UC IPM Makes It Happen
UC IPM offers accurate forecasting tool for cotton growers
Before the advent of a weather forecasting tool, cotton growers planted
their crops based on soil moisture and soil temperatures.
If farmers delayed planting, hoping for better weather, they reduced
the time for plant growth. If they planted too early, they might get
but they increased the risk of cold weather damage.
degree-day forecast for cotton planting was developed during
the mid-1980s to provide an indication of the risk to germinating cottons
seeds based on forecasted air temperatures. The UC Statewide IPM Program
offers this tool that has proven to be a great benefit for growers.
"The cotton forecasting tool has become the guide to which everyone
turns come planting time," says Earl Williams, president
and CEO of California Cotton Growers and Ginners Association. "Of
course there are exceptions, but I would say that there is not one seed
without a look being
given to the tool, at least. Needless to say, I'm sold and I believe
the industry is, as well. It's given the growers something to base these
important decisions on, rather than the old way that was soil temperature
is close, calendar says it's time, and my neighbor has started so it
must be time. With the cost of seed today, in addition to all the related
costs and time, growers must be more accurate with these decisions. This
tool has made the accuracy of such decisions much better, and I believe
has saved an enormous amount of money for the industry."
In 2000, a survey of cotton growers found that 87 percent used the
degree-day forecast in their cotton planting decisions. In a study evaluating
the accuracy and reliability of the planting forecasts for Bakersfield
and Fresno, compared to observed air temperature data for 1998 through
2002, the tool gave an accurate forecast 75 percent of the time. The
survey showed that in nine percent of the inaccurate cases, the forecast
underestimated the observed category and actual air temperatures, and
resulting planting conditions were more favorable than predicted.
The most serious error occurred when the predicted category was in
the marginal or adequate categories so farmers might have decided to
plant, but then the observed category was unfavorable. This error occurred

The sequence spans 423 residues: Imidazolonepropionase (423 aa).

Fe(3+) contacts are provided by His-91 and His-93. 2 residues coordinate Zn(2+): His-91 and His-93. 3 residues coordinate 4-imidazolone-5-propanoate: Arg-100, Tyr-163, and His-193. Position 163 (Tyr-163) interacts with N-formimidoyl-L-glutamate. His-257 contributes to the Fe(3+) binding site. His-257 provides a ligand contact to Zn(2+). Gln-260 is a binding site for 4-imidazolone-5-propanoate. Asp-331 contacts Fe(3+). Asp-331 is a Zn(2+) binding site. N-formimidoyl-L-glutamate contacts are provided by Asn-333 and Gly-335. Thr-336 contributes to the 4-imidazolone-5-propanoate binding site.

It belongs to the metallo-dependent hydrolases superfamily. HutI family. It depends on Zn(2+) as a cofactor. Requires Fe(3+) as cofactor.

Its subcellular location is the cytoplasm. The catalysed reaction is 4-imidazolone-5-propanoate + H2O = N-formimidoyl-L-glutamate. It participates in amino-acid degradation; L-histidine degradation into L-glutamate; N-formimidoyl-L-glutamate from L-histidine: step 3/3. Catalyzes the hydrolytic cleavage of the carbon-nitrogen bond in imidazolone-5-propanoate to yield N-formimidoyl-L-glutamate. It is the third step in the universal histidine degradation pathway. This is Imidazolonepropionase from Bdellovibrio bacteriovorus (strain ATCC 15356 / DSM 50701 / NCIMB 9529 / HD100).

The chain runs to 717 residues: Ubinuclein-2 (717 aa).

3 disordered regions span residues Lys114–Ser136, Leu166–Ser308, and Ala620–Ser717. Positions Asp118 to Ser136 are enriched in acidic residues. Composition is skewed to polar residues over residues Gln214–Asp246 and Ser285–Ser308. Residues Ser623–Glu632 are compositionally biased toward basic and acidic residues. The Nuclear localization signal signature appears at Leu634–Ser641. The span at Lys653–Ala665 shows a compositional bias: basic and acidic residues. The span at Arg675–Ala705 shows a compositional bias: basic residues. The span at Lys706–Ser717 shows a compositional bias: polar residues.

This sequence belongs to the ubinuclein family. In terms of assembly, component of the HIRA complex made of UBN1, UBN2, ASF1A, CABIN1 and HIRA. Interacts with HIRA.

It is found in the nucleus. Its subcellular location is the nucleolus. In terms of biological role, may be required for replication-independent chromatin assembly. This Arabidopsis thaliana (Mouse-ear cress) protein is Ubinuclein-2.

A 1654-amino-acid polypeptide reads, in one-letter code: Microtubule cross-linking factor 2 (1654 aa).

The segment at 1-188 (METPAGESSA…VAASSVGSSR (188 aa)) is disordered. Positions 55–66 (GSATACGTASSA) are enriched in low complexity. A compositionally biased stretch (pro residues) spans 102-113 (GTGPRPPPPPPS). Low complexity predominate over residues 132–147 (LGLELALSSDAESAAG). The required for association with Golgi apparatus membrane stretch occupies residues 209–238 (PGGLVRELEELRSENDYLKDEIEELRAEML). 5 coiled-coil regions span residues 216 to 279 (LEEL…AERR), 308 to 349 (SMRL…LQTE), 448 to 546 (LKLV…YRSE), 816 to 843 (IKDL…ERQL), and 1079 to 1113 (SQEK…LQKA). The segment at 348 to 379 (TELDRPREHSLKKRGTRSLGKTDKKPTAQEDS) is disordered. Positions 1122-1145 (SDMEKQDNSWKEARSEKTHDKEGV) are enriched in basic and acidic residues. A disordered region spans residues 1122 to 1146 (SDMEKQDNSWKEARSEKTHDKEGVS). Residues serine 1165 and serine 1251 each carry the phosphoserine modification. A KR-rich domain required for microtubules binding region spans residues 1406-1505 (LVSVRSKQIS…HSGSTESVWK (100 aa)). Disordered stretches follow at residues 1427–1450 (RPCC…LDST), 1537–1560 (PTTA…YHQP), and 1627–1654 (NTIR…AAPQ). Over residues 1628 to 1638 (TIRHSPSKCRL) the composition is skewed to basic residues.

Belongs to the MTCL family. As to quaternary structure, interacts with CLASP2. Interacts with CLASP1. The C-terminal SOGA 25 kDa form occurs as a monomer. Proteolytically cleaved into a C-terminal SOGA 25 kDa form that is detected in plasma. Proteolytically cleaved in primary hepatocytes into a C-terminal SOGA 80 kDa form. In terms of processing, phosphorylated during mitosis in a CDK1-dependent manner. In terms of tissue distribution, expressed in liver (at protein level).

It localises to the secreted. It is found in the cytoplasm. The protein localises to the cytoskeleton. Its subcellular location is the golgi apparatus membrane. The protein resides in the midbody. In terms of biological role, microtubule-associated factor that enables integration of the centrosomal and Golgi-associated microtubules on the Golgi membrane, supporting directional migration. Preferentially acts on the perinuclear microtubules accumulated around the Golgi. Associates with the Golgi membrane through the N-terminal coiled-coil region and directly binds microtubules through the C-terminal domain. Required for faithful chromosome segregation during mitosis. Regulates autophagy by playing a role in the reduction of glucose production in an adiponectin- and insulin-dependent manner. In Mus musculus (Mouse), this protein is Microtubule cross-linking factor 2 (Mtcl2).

in only seven percent of the cases during this five-year period.
For many years, the National Weather
Service (NWS) calculated the cotton
5-day degree-day forecast for Bakersfield and Fresno. The information
was broadcast over the National Oceanic and Atmospheric Administration
Weather Radio throughout the San Joaquin Valley during the cotton-planting
season. When the NWS stopped providing this forecast, UC cotton advisors
and specialists asked the UC Statewide IPM Program to calculate the degree-day
In 1997, the UC IPM information systems group began posting the forecasts
on the UC IPM Web site each day during cotton-planting season. The observed
lows for the morning (as reported for Fresno, Bakersfield and Chico)
are used as the minimum temperatures for the first day of the period.
The page is updated each day from about March 10 through April 30.
The planting forecast categorizes the predicted heat units (a unit
combining temperature and time used to monitor growth and development
of organisms) into degree-day groups—ideal, adequate, marginal,
"When the forecast comes in as marginal or unfavorable, the tractors
stop," says UC IPM Advisor Pete Goodell, who works closely with cotton
growers in the San Joaquin Valley. "Cotton growers really use this as
a major decision tool, and it predicts very well whether you will get
a good stand."
More information about this
beneficial tool can be found on the UC IPM Web site. The cotton planting forecasts
for 2006 will be available after March 10.